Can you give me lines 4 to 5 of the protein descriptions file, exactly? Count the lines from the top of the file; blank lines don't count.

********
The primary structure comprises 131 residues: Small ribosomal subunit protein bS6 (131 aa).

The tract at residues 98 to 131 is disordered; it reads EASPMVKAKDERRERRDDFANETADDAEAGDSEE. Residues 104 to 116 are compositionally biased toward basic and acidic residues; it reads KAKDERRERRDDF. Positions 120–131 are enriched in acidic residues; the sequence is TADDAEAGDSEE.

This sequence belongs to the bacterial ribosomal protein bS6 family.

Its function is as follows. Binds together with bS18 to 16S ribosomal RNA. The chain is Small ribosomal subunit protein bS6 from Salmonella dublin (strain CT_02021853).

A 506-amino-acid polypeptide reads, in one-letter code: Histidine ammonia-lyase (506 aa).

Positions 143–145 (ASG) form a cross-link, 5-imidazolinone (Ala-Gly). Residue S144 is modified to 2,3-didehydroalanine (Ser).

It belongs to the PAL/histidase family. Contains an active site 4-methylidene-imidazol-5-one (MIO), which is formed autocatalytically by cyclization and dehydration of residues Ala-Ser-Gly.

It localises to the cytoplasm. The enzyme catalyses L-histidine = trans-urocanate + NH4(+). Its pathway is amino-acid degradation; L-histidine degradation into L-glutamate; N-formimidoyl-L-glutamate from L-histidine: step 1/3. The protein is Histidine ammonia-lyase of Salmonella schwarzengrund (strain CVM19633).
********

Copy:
Its function is as follows. Binds together with bS18 to 16S ribosomal RNA. The chain is Small ribosomal subunit protein bS6 from Salmonella dublin (strain CT_02021853).

A 506-amino-acid polypeptide reads, in one-letter code: Histidine ammonia-lyase (506 aa).